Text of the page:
As many of you know, my son Jacob graduated from college a few months ago and has now started his first full-time position. (I did send him the LinkedIn ad for the position – but that’s a blog for another day.) As he fills me in on his daily activities, we discuss suggestions that might help him as he sets out on his career path.
These tips may be helpful not only for those starting a new job but for anyone interested in building a career.
1. Update your status. Let people know about your new position. Thank those who have helped you during your job search by sending a written note or by calling. If you don’t express your appreciation, they may not help you in the future. Add your new position to your LinkedIn profile. Tweet your followers and post your good news on Facebook.
2. Show initiative. Don’t just do your job, go above and beyond. Do more than what is expected of you. Solve problems, if you can. Get to work early, and don’t rush out the door at the end of the day. Be friendly. Show interest in your colleagues. Help others, when you can.
3. Take responsibility for your career. Just because you have a job, it doesn’t mean that you can stop thinking about your future. You are going to be working for a number of years, so you want to think strategically about the long term. As Lewis Carroll said, “If you don’t know where you are going, any road will get you there.” You don’t need to have all the answers right now. It’s the thinking that is important. Consider the following:
--Find mentors and role models. It’s important to have people you can count on and learn from as you advance in your career. You will be meeting new people. Get to know them and let them get to know you.
--Evaluate whether you will need additional schooling. Do you need any certifications? Will an additional degree be beneficial? Can you take advantage of any company reimbursement programs? Know what you need and what’s available to you.
--Build your network. A network is a group of professionals who help and support each other. Join your professional associations and community organizations and get involved. Volunteer for committees. Run for office.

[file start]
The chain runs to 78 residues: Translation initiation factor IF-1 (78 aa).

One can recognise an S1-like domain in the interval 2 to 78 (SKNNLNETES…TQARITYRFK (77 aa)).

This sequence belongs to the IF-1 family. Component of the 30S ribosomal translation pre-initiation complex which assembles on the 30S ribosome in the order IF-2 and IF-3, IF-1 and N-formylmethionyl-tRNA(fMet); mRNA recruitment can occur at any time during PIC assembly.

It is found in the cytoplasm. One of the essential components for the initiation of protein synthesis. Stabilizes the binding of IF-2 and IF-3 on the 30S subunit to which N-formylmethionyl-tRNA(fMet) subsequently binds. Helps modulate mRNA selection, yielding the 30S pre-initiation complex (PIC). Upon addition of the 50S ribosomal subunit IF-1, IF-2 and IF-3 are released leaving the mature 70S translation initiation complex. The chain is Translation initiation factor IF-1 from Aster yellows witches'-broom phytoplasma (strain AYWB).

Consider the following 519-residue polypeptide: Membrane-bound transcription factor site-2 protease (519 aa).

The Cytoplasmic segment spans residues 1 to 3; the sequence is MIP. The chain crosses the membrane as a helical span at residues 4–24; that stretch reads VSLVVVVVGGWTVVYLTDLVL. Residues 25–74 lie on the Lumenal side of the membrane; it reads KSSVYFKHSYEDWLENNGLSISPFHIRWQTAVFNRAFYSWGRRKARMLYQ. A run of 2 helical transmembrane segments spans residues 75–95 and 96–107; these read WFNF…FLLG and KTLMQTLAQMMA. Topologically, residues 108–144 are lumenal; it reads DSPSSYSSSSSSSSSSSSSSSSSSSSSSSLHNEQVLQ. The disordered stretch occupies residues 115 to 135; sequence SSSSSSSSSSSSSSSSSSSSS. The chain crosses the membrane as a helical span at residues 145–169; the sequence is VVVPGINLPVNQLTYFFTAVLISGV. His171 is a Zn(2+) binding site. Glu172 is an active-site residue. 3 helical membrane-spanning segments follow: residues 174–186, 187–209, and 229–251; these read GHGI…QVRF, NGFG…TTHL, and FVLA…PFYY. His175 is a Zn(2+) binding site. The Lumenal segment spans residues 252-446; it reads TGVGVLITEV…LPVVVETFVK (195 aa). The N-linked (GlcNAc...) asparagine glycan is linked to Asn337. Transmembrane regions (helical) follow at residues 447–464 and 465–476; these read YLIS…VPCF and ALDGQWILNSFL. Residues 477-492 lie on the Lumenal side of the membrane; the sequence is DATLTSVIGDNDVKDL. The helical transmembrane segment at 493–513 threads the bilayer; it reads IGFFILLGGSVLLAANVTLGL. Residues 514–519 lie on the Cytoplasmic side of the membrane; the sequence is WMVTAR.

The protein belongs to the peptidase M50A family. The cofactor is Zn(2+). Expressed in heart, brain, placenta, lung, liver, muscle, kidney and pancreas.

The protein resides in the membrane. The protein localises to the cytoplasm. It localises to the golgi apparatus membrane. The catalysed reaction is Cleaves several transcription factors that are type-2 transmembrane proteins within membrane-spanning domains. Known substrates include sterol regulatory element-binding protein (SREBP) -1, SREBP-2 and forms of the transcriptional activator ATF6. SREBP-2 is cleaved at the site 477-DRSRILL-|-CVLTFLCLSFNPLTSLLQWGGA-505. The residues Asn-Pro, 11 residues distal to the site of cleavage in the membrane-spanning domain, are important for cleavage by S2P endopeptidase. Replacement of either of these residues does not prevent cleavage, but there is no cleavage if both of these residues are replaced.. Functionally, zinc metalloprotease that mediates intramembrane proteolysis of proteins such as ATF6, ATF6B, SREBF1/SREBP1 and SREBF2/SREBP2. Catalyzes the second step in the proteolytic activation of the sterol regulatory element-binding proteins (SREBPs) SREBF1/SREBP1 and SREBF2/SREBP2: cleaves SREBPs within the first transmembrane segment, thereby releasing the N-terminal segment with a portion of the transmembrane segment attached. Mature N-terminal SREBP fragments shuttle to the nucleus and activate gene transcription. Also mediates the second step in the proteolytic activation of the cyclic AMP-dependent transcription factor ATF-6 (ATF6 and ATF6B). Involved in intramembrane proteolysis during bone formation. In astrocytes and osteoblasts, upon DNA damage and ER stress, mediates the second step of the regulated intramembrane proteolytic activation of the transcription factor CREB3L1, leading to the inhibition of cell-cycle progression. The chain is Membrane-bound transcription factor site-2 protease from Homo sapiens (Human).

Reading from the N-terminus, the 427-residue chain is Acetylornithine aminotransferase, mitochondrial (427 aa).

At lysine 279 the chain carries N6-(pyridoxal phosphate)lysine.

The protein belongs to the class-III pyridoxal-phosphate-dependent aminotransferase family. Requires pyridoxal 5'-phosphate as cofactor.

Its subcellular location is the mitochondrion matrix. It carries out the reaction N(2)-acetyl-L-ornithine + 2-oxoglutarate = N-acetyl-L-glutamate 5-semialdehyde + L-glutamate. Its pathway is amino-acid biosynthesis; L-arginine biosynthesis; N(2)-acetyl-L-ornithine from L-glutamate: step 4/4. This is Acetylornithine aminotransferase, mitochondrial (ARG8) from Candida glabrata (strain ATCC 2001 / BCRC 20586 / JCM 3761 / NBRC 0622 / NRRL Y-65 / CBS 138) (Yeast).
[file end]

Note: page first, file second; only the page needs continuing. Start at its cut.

--Develop an area of expertise within your profession. Start building your reputation. In what category do you want to become known as an expert? Again, you don’t have to make a decision right away, but be open to finding areas that you really enjoy and where you excel.
4. Remember that sometimes a bad job can be great experience. If, after time, you find that you don’t love your job, don’t just quit. Think about what you are gaining from the position. Are you learning new skills? Are you meeting new people? Are you learning how to manage a bad boss? Are you gaining the experience you need so that you can leave to go to a better job?
5. Follow your “bliss.” Hugh Jackman mentions following his “bliss” when he took his award-winning role in the Broadway show The Boy from Oz. He said in an interview in Southwest Magazine, “It wasn’t what anyone considered a good career move, but I just knew it was the right thing to do.”
6. Save for retirement. I know retirement seems like a lifetime away when you are just starting out – and it is – but start building your financial future as you build your career. Take advantage of any retirement plans your company offers. Saving even a little amount from each paycheck now will make a significant difference to you when you retire, because those small amounts will grow over time. Need encouragement to save? According to a Stanford study, if you look at a digitally enhanced photograph of yourself that gives you an idea of what you will look like when you are older, you will be more likely to put money aside for your retirement.
7. Stay healthy. Starting a new job can be stressful. Make sure you eat right, get enough sleep, and exercise. Does your company have a gym that you can use? If you can, try walking to work.
Additional career information can be found in my new book The Essentials of Business Etiquette: How to Greet, Eat, and Tweet Your Way to Success.